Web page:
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What is the language requirement and why do some countries have one?

What is the language requirement and why do some countries have one?

The Peace Corps’ language training is known as being one of the more thorough for language acquisition. 

Whether you are learning Chichewa or Ukrainian, Peace Corps programs worldwide expect their Volunteers to learn and work in a local language.

If you take a look at our Volunteer openings, you may notice we have language requirements listed on all our openings. Some programs don’t require any language skills, but others may ask for previous Spanish, French or romance language experience to be invited.

Why?

For some countries, already having some background in the primary language is important to the success of their Volunteers as a foundation to build and grow on throughout their service.

For example, Portuguese is the official language of Mozambique and is the most widely spoken second language. Volunteers primarily work in Portuguese and must learn it before any local languages. Therefore, Spanish experience is required for Volunteers to have a foundation for learning Portuguese in order to have a successful service. 

Other countries, like Peru, have Spanish as the official and most widely spoken language. During pre-service training in Peru,  some technical trainings and hands-on practical experience will be fully conducted in Spanish. Without Spanish, Volunteers can fall behind in their training or find they are unable to complete work in their community.

How do I show that I have proficiency in a language?

If you’re interested in a program that has a language requirement, you will be asked to show you meet this need.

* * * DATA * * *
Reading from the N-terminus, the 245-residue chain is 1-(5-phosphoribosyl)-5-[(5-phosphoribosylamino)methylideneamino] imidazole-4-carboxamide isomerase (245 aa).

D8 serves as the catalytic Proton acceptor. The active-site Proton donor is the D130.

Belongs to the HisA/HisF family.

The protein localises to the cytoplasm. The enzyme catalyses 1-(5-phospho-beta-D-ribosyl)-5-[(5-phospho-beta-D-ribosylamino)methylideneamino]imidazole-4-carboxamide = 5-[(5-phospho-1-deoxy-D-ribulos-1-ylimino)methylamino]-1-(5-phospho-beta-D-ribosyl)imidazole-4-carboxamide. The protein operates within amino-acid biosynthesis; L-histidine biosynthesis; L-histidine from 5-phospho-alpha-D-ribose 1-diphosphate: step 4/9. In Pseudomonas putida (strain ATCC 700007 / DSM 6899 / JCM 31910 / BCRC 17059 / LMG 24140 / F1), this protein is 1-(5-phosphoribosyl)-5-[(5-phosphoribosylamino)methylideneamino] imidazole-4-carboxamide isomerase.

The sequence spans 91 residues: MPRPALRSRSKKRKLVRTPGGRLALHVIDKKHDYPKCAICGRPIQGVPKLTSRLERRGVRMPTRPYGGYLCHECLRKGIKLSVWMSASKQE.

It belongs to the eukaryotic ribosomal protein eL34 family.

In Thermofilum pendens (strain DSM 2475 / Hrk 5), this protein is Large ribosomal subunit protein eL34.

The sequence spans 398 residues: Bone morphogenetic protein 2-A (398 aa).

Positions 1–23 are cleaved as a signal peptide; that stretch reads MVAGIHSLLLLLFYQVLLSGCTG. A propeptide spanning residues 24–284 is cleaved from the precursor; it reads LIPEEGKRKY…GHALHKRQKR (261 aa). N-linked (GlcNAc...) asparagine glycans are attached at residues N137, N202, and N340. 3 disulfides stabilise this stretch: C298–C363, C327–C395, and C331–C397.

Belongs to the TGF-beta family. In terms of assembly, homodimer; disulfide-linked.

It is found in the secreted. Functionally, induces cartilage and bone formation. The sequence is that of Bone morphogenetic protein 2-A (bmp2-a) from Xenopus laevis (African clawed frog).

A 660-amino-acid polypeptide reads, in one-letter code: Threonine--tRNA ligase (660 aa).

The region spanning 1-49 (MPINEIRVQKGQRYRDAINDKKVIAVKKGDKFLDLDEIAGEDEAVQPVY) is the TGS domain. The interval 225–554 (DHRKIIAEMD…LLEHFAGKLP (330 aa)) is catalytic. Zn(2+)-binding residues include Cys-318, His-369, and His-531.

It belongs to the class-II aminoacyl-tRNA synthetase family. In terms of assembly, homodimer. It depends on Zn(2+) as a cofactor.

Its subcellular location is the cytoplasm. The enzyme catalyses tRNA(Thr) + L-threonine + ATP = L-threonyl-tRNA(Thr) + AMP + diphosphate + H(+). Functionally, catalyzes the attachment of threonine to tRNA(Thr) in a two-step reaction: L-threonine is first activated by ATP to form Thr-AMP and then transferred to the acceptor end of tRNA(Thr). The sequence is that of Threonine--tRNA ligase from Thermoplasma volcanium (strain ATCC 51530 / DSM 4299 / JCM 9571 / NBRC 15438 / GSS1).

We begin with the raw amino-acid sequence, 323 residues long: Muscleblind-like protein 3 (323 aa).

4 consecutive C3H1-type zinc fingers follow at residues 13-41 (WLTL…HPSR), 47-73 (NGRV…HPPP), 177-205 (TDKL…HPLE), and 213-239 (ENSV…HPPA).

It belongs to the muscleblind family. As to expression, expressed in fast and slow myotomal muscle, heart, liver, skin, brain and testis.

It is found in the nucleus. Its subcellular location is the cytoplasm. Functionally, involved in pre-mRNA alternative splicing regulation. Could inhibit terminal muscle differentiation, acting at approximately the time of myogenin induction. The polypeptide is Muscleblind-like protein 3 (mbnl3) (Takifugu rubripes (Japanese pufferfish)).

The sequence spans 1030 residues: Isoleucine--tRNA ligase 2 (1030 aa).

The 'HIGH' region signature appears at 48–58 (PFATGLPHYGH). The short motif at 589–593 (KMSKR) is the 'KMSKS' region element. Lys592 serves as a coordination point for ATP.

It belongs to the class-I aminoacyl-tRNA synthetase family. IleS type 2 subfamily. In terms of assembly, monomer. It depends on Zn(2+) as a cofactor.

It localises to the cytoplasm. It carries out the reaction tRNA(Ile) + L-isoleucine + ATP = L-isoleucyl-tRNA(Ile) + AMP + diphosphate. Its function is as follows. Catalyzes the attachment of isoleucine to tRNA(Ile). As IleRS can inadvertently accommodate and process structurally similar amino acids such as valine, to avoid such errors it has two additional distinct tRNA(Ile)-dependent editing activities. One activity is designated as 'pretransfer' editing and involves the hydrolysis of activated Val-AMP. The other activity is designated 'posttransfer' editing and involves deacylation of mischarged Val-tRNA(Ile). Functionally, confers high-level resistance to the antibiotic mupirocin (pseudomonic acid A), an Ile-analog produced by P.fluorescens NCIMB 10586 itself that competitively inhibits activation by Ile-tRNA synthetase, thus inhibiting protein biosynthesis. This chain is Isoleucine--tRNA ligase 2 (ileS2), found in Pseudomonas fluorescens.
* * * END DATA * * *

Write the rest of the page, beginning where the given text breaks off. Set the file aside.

First, on the application: List the specific language you have experience in. If you studied it in college within the past six years, you will be asked to upload your transcripts. And if you have no formal education experience, you will have space to write additional details. (Pro tip: be as specific as possible when detailing that experience!)

You can still be considered for the program if you are proficient in the language yet don’t have formal experience, but expect your placement officer to ask you to take a CLEP (College-Level Examination Program) exam before you can be invited.

Second, the invitation is not the end of the road for language! Remember, you will be living and working in that language for 27 months. Some countries may conduct an interview before you depart for service to assess your level and determine what classes you may need during training. Also, all Peace Corps countries will require you to meet a specific language benchmark in order to swear in as a Volunteer.

The biggest piece of advice is to keep working on that language, especially on speaking it. Enrolling in a class, having an individual or small group tutor or having informal conversations are all good ways to improve your spoken language skills.

What about other languages?

If you don’t have a background in Spanish, French or other romance languages, there are plenty of options for you as well! The Peace Corps has many countries around the world that have no language requirement, but will teach one (or one of several!) local languages to Volunteers to use during their Peace Corps service.

As Nelson Mandela once said, “If you talk to a man in a language he understands, that goes to his head. If you talk to him in his language, that goes to his heart.” 

The Peace Corps wants you to succeed in that. 

Ready to start your Peace Corps journey? Connect with a recruiter today.